The lack of diversity in aquatics is dangerous

Castilleja 2019 varisty water polo teammates exchange high-fives at a game

The first time I learned to swim, I was four. I was safe. I was lucky. I glided, not quite effortlessly through the water, but oblivious to anything other than its cool touch. I’ve been in and out of pools my whole life, but it took me a minute to notice how much my two favorite sports, swimming and water polo, lack racial diversity.

Over the years, there were times at travel meets and away tournaments when I was one of the only brown people in the pool. But at home, that wasn’t as often the case. For the most part, I grew up in a diverse place, especially compared to other parts of the country and the state. In many ways, I was shielded from the lack of diversity in my sports. I always had teammates from a variety of backgrounds; racially and ethnically diverse faces bobbed in the water next to me. My mostly positive experiences shaped my empathetic view of the world and allowed me to see some of my values and parts of my identity in my sports. I was also lucky to have access to swimming pools and lessons from a young age. Not everyone can say the same, which is unacceptable.

Diversity and the opportunity to be water safe are directly connected. The lack of diversity in aquatics enforces a system where not everyone has the same access to learning to swim. Yes, swimming may be just another recreational activity. It may be something you do on the weekends or during summer when it’s hot. But knowing how to swim can also save your life.

According to the Centers for Disease Control and Prevention (CDC), more than 3,500 people drown each year in the U.S., and drowning is the leading cause of death in children 1-4 years old. That’s not the shocking part. Minorities drown at a rate three times higher than their peers (YMCA).

The reasons behind why go deeper than you might think.

It’s no secret that swimming is a luxury that has long excluded Black people and lower socioeconomic classes. In the late 19th and early 20th century, swimming pools in the U.S. weren’t built in African American neighborhoods. When they were, the majority of pools were racially segregated. Officially segregated pools had city officials or police officers stop Black swimmers from entering, but even desegregated pools were unsafe and were unofficially segregated with violence. White swimmers dunked and punched Black swimmers in the water. They accosted Black swimmers at pool entrances and beat them up, sometimes with clubs. White swimmers even kicked Black swimmers on the ground just for trying to swim.

It doesn’t take much to imagine the degree of trauma and eventual intergenerational trauma caused by these egregious acts. Black swimmers had to choose between their immediate safety and learning how to swim, a necessary life skill. This forced choice kept Black swimmers and their families away from pools and had effects that lasted for generations.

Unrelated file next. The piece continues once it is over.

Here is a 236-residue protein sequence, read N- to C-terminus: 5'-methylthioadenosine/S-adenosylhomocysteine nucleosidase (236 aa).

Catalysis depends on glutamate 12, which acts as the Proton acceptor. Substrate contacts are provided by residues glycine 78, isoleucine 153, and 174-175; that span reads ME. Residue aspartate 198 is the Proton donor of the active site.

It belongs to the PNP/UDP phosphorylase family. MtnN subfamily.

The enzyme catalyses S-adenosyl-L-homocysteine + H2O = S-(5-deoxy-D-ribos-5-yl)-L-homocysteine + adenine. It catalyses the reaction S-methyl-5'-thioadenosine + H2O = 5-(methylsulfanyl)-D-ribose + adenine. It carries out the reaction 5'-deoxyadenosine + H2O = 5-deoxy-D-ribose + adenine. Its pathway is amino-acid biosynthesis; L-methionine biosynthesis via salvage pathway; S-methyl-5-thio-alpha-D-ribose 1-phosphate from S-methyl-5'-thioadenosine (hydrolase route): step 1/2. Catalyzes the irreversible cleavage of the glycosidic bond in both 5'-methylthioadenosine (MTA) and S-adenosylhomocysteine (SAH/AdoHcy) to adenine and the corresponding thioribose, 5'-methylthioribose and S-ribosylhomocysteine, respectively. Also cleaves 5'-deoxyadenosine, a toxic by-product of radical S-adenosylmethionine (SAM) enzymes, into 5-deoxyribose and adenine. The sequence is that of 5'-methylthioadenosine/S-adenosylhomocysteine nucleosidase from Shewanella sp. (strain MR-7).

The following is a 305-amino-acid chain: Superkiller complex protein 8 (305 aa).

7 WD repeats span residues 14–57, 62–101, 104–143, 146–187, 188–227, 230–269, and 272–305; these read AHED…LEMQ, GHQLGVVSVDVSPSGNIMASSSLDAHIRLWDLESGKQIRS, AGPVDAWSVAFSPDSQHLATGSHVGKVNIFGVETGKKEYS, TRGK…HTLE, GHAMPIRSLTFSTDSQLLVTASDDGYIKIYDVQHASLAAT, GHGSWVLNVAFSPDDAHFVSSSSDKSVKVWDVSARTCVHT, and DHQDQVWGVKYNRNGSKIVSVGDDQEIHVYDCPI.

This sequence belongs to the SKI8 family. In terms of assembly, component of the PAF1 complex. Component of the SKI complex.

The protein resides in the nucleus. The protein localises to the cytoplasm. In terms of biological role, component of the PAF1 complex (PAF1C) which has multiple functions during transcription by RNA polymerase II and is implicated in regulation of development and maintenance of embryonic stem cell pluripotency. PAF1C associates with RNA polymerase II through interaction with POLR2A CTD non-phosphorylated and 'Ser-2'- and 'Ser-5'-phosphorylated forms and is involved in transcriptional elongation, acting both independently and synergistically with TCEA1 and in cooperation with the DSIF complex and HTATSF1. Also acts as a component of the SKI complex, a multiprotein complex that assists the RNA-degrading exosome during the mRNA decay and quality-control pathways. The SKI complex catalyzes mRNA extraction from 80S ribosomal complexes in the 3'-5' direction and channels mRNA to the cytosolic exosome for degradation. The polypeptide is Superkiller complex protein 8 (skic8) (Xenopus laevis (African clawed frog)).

Furthermore, a person’s likelihood of learning to swim is highly dependent on their parents’ ability to swim. According to a study conducted by the USA Swimming Foundation and the University of Memphis, if a child’s parents don’t know how to swim, the child only has a 13 percent chance of learning. This cycle explains why even though swimming is the most popular recreational activity for children aged 7-17 in the U.S., 79 percent of children in low-income families have little to no swimming ability, according to the same study. With swimming ability dependent on the generation before, it becomes a cycle seemingly impossible to break.

In less diverse spaces, knowing that I’m a brown swimmer, water polo player, a person in the pool, I can’t help but feel a little proud. I am bringing change to my sports just by playing them. But I also know that change doesn’t start and end with just me. I am only a small part of something much bigger.

Diversity brings a broader range of perspectives to the table. It makes space for new ideas, different experiences, and opinions to be at the forefront of the conversation. So I ask, does diversity not improve the sports we play? Does it not better each and every person in the places it exists? Increasing diversity in aquatics cannot be about a bow on top of an organization’s resume. It has to be about knocking down the walls built in the past meant to divide and inviting in new perspectives that bring us together. It won’t come without hard work both in our communities and on ourselves, examining our privilege, but it must be done. Because as long as aquatics lacks diversity, we are standing idly by as the atrocities of the past continue to take a toll on today’s world.